Teaching, Learning, Technology Roundtable

TLTR Notes for 10/19/07

In attendance: Kristi Tornquist, Rich Josephson, Ilya Yakovlev, Tom Hergert, Marcus Pohl, J.C. Turner, Kristin Lyman, Sara Grachek, George Fiedler, John Weber, Casey Wagner, Phil Thorson, Mario Felix, Balsy Kasi

A SWOT analysis was started as part of our revision of the SCSU Technology Plan.  Those present first each wrote down up to five opportunities, followed by up to five threats.  Below is the compiled list of each.

 

Opportunities

Technology Literacy Increasing?
Students have more sophisticated personal hardware and technical skills
More tech-savvy students
Younger generations are increasingly tech savvy

Veterans Back From Active Duty

3D (2)

Further Development of Standards

Virtualization
More people have access to high speed Internet -- video/audio
Standard PC use across campus controlled by one organization
Secured computing
Software as a service
Packaged based application installation for Mac and PC
Virtual apps and servers

Developing standards for inter-connectedness (meebo)
Seamless external service integration with campus technologies
Rich media proliferates and gets to be cheaper and higher quality
Next generation course management system is “better”
Developments in intelligent technologies (per Ray Kurzweil)

Ubiquitousness of wireless networks (WiFi, WiMax, cellular)
Increased wireless usage and popularity
GPS/tracking devices
RFIDs
Wireless devices (e.g. Google phone, smart phones, blackberries)

Alignment with free electronic services and social networks (Facebook, hotmail, Gmail)
Social networking (2)
Second Life
Web 2.0

Establish key vendor relationships which extends current technical and teaching expertise
Partnerships (MnSCU and other institutions)
Partnerships with Office of the Chancellor
Price of proven technologies continues to drop rapidly
MnSCU finally gets bulk pricing figured out

Growing importance (“mission critical”) of technology in the way the world operates
Recognition of need for technology funding

Home schooling -- they are making better use of technology -----> opportunities to deliver instructors to them
Demand for online public education increases (with appropriate resources)
Increase online/distance learning opportunities (all courses online)
Growth in online learning
Growth of 24/7 learning environments (online learning)

Holograms

Telecommuting
More technologies available for classes, i.e. conferencing tools (some we own, some not) that don’t require dedicated rooms
Advances in collaboration software
Digital workflow

Developments in mobile technologies
Laptops, mobile student computing

High # students w/cell phones -- long distance calls not a much of a problem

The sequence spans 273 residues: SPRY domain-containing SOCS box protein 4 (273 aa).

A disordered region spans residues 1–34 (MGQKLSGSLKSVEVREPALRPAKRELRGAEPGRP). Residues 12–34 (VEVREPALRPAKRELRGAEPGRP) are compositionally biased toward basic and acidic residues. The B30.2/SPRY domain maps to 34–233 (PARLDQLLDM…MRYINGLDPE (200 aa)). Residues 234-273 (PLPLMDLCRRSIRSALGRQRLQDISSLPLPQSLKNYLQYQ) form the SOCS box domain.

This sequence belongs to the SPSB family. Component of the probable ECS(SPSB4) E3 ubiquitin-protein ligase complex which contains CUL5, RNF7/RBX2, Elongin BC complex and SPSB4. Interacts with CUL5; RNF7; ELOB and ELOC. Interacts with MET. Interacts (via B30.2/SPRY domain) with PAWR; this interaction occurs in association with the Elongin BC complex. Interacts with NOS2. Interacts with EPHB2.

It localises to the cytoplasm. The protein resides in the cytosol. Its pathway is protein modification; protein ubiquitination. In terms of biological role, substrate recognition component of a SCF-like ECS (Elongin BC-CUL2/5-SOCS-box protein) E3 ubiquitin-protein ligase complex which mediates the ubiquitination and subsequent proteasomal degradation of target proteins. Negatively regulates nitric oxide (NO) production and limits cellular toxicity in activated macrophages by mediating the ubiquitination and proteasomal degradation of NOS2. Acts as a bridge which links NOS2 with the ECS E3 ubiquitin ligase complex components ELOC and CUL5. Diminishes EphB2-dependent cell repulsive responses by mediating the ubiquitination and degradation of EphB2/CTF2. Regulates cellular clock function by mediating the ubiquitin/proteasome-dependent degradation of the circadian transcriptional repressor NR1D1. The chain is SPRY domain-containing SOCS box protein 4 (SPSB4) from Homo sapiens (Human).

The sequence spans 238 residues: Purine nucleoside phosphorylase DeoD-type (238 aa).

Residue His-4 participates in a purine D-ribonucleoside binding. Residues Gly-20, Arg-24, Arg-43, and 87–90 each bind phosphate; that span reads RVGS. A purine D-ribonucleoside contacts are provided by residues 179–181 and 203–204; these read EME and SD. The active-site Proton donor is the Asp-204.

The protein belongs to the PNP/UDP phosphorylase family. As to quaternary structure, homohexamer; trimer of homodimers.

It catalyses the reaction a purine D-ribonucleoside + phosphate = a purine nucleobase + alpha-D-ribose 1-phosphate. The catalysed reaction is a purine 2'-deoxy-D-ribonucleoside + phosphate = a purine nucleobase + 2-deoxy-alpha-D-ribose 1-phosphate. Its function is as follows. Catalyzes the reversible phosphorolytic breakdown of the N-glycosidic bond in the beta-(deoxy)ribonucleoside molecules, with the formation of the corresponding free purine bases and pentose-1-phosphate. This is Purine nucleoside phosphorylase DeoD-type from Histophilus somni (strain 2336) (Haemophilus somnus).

Capability of near instant communication with all students (& campus) for emergencies

Personalized technology experiences

International

 

Threats

Perception that Distance Education costs less/same as traditional classroom education

Other schools going after the same students via distance technologies

Competition from well-funded for-profit “institutions”
Students enrolling at other institutions, less $ for us
Competition with other schools/recruitment may be limited, lowering student base

Increased security risks
Spam/phishing/scams, viruses, etc.
Sophisticated hackers, etc., security
Identity thefts
New ways to notify people in emergencies
Terrorism, loss of privacy, other security threats
Homeland Security, war/conflicts
Security issues e.g. spam, phishing, personal identity theft
Security

Economy jitters/fears of weak economy
Commoditization of education
Mandates from state/national
(Office of the Chancellor) Universities may not be able to have a “specialness” or unique foci
Stakeholder demands and expectations outstrip resources
Growth in funding for technology rarely keeps pace to properly support how it is used
Lots to do but few/diminishing resources
Limited funding from legislature
Funding levels could change, projections not great
Funding for new technology initiatives rarely includes total cost of ownership, i.e. personnel, space renovation, etc.

Diversify communication opportunities to the point that it becomes more complicated rather than useful/helpful (overload)
Diverse user needs means support challenges for all the different technologies
Online programs from other institutions
Flexibility demands complexity and requires well-resourced support
Information overload/fatigue
Unrealistic service expectations for current staffing levels; OoC makes changes that we have to implement

More and more new technologies; which do we support?
Not in control of all technology critical to operation (i.e. power at U of M/D2L/Internet capacity)
Too many PC standards/configurations to maintain
No single point for IT
Demand for 24/7 service
Legacy technologies

Students and faculty who prefer classroom interaction are disheartened by trends to online technologies
Lose out on the value of face-to-face personal experiences with the increase in technology
Dehumanization
Culture may not have empowerment as key foundation

Organizations adopt and adapt too slowly to technology
Certain social segments left behind as technology non-adopters
Loss of expertise (baby boomers, industry)
Funding sources, legislature, OoC
New technology that we aren’t prepared yet to support
Huge investment needed for IT to keep it current
Access to technology e.g. broadband usage limited across state
Office of the Chancellor may not have realistic “seamless” expectations
Artificial Intelligence

Laws and policies lag behind technology, creating uncertainty
Increase in online learning = increase in potential cheating without better solutions in place

Political climate continues to devalue people as opposed to technology
Lack of understanding of IT need by senior level - thus lack of funding
Loss of funding and other support for IT
Non-IT believers, VP/President

3D not ready for prime time!!